The direct London train link that never was

— Editor’s note: The following article is reprinted from the Expert Comment Blog under the original title “Train link goes off the rails – before it’s even started“. Brian Milner is a Principal Lecturer at the University of Lincoln’s Business School.

Lincoln has been campaigning for a regular rail service to London since it was removed in May 1993 after the early 1990s recession. As part of a massive rewrite of the East Coast Main Line timetable, Lincoln was promised seven 125 mph trains in each direction between Lincoln and Kings Cross per day as from May 201.

Currently, many people from Lincoln drive to Newark instead and catch a fast East Coast train to Kings Cross. To attract businesses and tourists from the South-East, it is argued that Lincoln needs a regular fast rail service to and from Kings Cross.

So it was quite disappointing yesterday when East Coast, the nationalised train operator running most Inter City services between London Kings Cross and the North, announced that their new timetable would only include one through train between Lincoln and Kings Cross. The recession and the concomitant reduction in income from rail (especially First Class) passengers are clearly the reasons for this.

The new timetable, which East Coast is marketing under the Eureka! brand, was designed to provide much needed additional capacity on the route. For most of the day, services will run to a regular interval plan – something which has never been attempted on the East Coast Main Line before. This will be much more efficient and will enable more trains to run.

It was planned to operate a through train in each direction every two hours between Kings Cross and Lincoln each day but the plan was even better than that. After arrival in Lincoln, the train would provide a shuttle service to and from Newark before returning to London. In this way, Lincoln would have a through train or connection by East Coast train each hour all day to and from London.

As the seventeen miles between Lincoln and Newark are not electrified, the service had to be operated by diesel train. East Coast leases 13 nine-coach High Speed Diesel Trains but these are fully employed on long distance services such as Kings Cross to Aberdeen and Inverness. There was no spare capacity to provide a Lincoln to London service in this fleet.

First Great Western was operating five-coach 125mph trains but decided to take these off lease and concentrate their long distance services on High Speed Diesel Trains. Although the latter were initially introduced in the late 1970s, they are popular with passengers. Both First Great Western and East Coast re-engineered their High Speed Diesel Trains so that they are far more reliable and, for many, appear to be brand new trains.

So there were five-coach 125mph trains available and East Coast leased five of them for the London to Lincoln service. As there had been reliability issues and they needed a thorough refresh internally, considerable expense would be required for these to match the standard of other East Coast Trains.

Not only that, but drivers and guards would need to be trained on these very different trains. Indeed, additional train crew would be required to operate the additional services on the East Coast Main Line.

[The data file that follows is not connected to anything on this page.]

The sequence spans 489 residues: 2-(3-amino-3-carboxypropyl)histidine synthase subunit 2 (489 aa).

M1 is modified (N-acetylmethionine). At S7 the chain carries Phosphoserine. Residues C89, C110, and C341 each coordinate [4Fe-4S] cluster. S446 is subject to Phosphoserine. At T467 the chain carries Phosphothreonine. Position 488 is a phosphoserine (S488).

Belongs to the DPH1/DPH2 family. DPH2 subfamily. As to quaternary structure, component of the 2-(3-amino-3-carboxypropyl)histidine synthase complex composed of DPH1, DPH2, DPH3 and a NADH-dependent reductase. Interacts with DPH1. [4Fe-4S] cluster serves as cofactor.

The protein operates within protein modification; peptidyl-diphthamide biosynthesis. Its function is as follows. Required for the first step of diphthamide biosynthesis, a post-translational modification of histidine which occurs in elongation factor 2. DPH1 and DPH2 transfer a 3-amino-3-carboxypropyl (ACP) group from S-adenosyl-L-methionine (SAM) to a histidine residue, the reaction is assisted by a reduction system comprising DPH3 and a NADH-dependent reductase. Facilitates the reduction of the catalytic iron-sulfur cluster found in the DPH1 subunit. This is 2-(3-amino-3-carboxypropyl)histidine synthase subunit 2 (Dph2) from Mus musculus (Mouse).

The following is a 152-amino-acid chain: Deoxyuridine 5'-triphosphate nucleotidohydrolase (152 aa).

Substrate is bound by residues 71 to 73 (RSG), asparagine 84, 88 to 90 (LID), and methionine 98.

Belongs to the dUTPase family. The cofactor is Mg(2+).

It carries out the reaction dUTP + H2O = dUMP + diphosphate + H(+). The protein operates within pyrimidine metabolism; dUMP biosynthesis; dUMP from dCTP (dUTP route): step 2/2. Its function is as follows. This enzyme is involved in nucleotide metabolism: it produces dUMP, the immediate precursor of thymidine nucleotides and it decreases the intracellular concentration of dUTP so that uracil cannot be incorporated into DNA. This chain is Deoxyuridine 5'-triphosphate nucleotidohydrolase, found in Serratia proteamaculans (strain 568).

As is well known, National Express East Coast ceased to operate this franchise because of the effect that the recession was having on total passenger revenue.

As noted earlier, the new East Coast timetable was designed to provide additional capacity and some wondered if it would be deferred until passenger revenues return to growth.

The advantages of regular interval services are many. Not only is it easier for passengers to understand and remember the timetable but it generally results in far more efficient use of trains and train crew.

So, it was worth introducing the new timetable if at all possible because of the many operational benefits that it would provide.

It had already been decided that in the new timetable most East Coast trains would cease to go to Glasgow and leave the London to Glasgow service to Virgin Trains. This would enable East Coast electric 125mph trains to operate more services in the core routes from Edinburgh, Newcastle to London and Leeds to London. These electric trains have also been re-engineered and are very reliable.

Existing East Coach diesel and electric have nine passenger coaches. Paths for high speed trains on the East Coast Main Line are in short supply and some wondered if the use of five coach trains was making effective use of this scarce resource.

The plan is either to sub-lease these five coach trains elsewhere or to return them to the rolling stock operating company. Some of them have been sub-leased to Northern already to help deal with gross overcrowding on trains in the north-west of England.

East Coast will use one of their nine-coach diesel trains on a 07:22 Lincoln to Kings Cross and a 19:06 return train. East Midlands already operate a through train between Lincoln and St Pancras at similar times leaving earlier and arriving later – taking an hour longer in each direction.

East Coast will also provide four additional through services between Kings Cross and Newark making use of their nine-coach electric trains.

In this way, by making even better use of their existing electric and diesel trains, East Coast will save £9 million per year in this change to planned Lincoln services and will get most of the benefits of their new timetable.

Of course, it may be significant that Lincoln no longer has an MP who is a minister in the Government. Gillian Merron was the Parliamentary Under-Secretary of State for Transport in 2006-2007.

Photo: Samuel Cox